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The building industry’s peak body has urged the Reserve Bank to ease off rate hikes or risk the financial ruin of already-strained companies in the construction sector.
After the RBA imposed its third rate rise in as many months, taking the official cash rate to 1.35 per cent, Master Builders Australia boss Denita Wawn claimed the central bank was now “turning the economic dial too far” and moving too fast.
The RBA spikes have left millions of Australian households paying hundreds of dollars more every month on their mortgage, while others who were considering building or buying a new home may now be recalculating the viability of such a move.
Australia's central bank has triggered a third interest rate hike in as many months
Australia’s central bank has triggered a third interest rate hike in as many months. (Peter Rae)

“Our industry is disproportionately affected by interest rises,” Wawn said.

A hard economic landing would “put at risk the viability” of many builders who survived the pandemic and were now being tested by severe supply chain pressures, she said.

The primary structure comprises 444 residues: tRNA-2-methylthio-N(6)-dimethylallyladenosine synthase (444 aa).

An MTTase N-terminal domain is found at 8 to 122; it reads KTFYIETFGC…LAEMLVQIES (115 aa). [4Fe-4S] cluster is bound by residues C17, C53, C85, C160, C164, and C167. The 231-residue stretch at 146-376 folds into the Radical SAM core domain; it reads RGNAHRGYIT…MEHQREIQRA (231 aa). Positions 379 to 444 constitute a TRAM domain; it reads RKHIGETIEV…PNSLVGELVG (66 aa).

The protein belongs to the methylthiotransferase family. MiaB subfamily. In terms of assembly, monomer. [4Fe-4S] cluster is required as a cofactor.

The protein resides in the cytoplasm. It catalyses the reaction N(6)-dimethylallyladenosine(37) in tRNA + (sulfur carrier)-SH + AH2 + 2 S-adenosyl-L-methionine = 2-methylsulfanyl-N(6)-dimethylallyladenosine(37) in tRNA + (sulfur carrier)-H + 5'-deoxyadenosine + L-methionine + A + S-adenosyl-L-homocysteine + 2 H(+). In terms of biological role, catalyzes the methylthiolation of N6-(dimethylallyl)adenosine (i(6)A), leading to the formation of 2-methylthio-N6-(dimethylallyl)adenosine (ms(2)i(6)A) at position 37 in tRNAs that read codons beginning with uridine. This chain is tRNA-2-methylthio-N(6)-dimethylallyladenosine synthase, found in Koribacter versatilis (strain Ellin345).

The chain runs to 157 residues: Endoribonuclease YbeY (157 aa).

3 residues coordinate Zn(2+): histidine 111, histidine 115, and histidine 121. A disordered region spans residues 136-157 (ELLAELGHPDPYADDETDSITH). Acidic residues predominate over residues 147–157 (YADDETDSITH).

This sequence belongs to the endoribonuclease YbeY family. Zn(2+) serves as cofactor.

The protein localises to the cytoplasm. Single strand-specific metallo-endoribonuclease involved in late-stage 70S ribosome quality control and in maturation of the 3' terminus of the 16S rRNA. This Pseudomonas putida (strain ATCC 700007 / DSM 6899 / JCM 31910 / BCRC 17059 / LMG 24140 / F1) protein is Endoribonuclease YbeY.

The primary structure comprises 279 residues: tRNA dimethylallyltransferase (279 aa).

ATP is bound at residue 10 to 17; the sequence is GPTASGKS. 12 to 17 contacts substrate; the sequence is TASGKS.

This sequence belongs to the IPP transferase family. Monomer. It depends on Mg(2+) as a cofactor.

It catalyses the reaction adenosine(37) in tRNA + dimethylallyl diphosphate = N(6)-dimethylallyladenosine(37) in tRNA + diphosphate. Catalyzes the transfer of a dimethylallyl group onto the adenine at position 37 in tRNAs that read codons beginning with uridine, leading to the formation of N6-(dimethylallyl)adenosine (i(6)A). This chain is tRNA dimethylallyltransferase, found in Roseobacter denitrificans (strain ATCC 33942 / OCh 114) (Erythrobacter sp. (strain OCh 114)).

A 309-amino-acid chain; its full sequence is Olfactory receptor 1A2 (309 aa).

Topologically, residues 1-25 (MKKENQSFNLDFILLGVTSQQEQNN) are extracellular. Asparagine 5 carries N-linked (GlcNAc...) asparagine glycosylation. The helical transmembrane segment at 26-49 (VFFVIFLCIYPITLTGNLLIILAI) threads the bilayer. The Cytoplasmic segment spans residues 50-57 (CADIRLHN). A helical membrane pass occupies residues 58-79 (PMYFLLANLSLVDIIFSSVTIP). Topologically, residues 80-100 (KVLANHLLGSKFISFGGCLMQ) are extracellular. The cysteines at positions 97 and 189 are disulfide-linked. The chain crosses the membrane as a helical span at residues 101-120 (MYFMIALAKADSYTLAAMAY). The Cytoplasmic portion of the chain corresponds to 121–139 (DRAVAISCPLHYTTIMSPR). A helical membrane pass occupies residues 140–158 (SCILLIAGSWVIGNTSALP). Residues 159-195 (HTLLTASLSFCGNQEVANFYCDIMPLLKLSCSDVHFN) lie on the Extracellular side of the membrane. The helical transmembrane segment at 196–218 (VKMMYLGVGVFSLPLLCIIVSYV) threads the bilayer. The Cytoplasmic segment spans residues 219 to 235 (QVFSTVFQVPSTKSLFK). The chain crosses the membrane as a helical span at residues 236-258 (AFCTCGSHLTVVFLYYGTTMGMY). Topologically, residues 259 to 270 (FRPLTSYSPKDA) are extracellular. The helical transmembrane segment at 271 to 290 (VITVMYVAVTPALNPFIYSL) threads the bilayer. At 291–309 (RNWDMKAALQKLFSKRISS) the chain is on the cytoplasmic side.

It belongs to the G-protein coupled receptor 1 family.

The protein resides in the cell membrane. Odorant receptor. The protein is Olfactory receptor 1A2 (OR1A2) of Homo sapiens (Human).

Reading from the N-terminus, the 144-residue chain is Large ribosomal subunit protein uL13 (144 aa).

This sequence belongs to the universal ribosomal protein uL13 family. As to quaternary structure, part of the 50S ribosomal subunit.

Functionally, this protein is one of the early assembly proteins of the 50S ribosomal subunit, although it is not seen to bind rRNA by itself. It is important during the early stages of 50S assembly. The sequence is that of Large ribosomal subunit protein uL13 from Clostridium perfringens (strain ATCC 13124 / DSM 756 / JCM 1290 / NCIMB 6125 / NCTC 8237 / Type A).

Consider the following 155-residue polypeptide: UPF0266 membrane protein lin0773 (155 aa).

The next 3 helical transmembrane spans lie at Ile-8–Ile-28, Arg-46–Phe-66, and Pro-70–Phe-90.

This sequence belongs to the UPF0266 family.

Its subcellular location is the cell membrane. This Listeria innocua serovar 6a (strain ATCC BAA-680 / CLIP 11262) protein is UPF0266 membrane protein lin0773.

“Many now lack the resilience to withstand more sharp economic shocks,” she said.

The RBA hikes have caught everyone by surprise, because throughout all last year the bank’s governor Philip Lowe had said interest rates would not likely rise until 2024.

Yesterday Lowe said more rate rises were likely in the coming months.

Wawn said the building association acknowledged the RBA had to tackle the dire effects of inflation, but she queried Lowe’s aggressive pulling of levers.

“We are concerned that a continuing regime of steep rate rises risks turning the economic dial too far in the opposition direction and stalling economic growth needed to for the continuing recovery from COVID,” she said.

“Time should be given to observe the impact of the monetary policy changes in the economy.”

Most market analysts have predicted the cash rate could end up somewhere between 2 per cent and 3 per cent.

The RBA has been increasing the cash rate in an effort to tackle high and rising inflation.
The RBA has been increasing the cash rate in an effort to tackle high and rising inflation. (Scott McNaughton)
Many building and construction companies have struggled in turbulent headwinds since 2020, where the rising costs of materials, worker shortages and unviable fixed-cost contracts have sunk major players across Australia.
As construction giants like Probuild and Condev collapsed, a cloud of doubt has been over billions of dollars of major projects.

Sub-contractors and tradies have been left out of pocket in the fallout, and many would-be homeowners have watched projects stall and lie dormant.

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